Let’s play a little game: which field of medicine is most popular with youths from across the world? Additionally, can you guess why? If the title wasn’t clear yet, it is undoubtedly the field of dermatology – the one that deals with the treatment of skin conditions (like acne!).
Your typical teenager or young adult is most likely not especially keen on visiting any doctor, let alone an actual, medical professional. But if there’s any physician they’ll want to visit out of their own initiative, it’s probably a dermatologist. And I’m mostly talking about acne – the bane of teenagers.
If you’re considering becoming a dermatologist or would simply like to find out more about what dermatology entails and what a physician working in the field is expected to do, then I’ve written this article to help get you up to speed.
Besides, there are always a huge amount of available dermatology jobs in California, so you won’t have any difficulties scoring a position. Without further ado, let’s get right into it.
What Is Dermatology?
If you have no clue what the “derma” in “tology” means, then I don’t blame you. The word is derived from the Greek word “dermatos,” which means “skin,” and “logia” which means science. Therefore, dermatology deals with the science of the skin and is the field of medicine that covers the treatment and diagnoses of related health conditions.
Skin-related conditions aren’t the only ones dermatology covers. Nail-related conditions are also covered as well. Some examples of relatively common conditions are dermatitis, eczema, psoriasis, cold sores, or vitiligo, neither of which are pleasant to deal with.
A physician that has specialized in dermatology is unsurprisingly called a dermatologist. They can choose further specialization if they pursue, although the wide majority deals with the general conditions of their field.
If you’re going to be affected by any of the aforementioned conditions – or if you have a child with acne – then you’re going to visit a family physician first to get a reference to the dermatologist, who can help treat your conditions.
It is fortunate that medicine has become so advanced and available, as, in the past, most of these conditions made life very uncomfortable and difficult, especially since the skin is the largest – and also the most exposed – organ on the body. It’s therefore important for a variety of reasons, such as helping to regulate body temperature or protect us from disease-bearing pathogens.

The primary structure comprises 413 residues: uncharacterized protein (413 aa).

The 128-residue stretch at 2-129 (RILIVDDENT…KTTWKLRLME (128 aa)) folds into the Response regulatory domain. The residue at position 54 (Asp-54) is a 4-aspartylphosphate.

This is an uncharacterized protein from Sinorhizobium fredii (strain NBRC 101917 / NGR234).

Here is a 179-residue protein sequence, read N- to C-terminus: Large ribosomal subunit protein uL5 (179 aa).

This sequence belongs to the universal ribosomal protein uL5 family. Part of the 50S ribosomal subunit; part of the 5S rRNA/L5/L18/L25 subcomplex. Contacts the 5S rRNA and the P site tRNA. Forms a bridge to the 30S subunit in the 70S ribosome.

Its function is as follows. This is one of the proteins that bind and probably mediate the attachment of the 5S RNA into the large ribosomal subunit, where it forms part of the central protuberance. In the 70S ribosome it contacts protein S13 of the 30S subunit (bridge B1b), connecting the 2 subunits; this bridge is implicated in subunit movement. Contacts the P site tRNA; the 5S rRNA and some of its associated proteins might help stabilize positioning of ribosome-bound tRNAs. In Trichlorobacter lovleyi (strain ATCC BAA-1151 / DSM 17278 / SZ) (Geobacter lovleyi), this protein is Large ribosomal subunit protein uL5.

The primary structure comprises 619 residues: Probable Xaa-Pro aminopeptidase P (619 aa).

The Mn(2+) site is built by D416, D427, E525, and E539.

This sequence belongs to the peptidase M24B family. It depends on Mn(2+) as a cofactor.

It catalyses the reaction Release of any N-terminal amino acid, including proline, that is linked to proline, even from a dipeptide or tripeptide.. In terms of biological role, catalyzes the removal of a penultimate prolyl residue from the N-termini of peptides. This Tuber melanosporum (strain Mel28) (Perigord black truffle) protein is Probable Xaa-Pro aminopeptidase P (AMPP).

How Do I Become a Dermatologist?
A budding physician must first go through four years of college before being eligible for medical school, which is very difficult to get into. Since a lot of young people want to become doctors, you will have to deal with very sharp and talented competition.
Assuming you’ve got what it takes, and that you live in the United States, then you’re also expected to make an investment of about $200,000 for medical school admission. To make matters worse, a lot of students drop out of med school before completion due to stress.
Medical school takes four years (and a lot of brainpower) to finish. Once you’ve finished college and medical school, you will have to take residency with a more experienced physician that can properly brief you in on the tricks of the trade. This will also take an additional three years.
Once that’s done, you will finally be able to set off on your independent self. That’s arguably where your career starts in earnest. Fortunately, if you’ve gotten that far, then the rewards will start coming at breakneck speed, among which are a high salary, moral satisfaction, and additional work benefits.
Not only that but physicians are known to be close-knit. You will also make lifelong friends.
Protect the Skin
Depending on whether you’re curious about dermatology, are affected by a skin or nail-related condition, or would like to become a specialist physician, it cannot be argued that dermatology is a highly important field without which we’d be greatly disadvantaged. Dermatologists are known to have very high levels of job satisfaction – is it any wonder?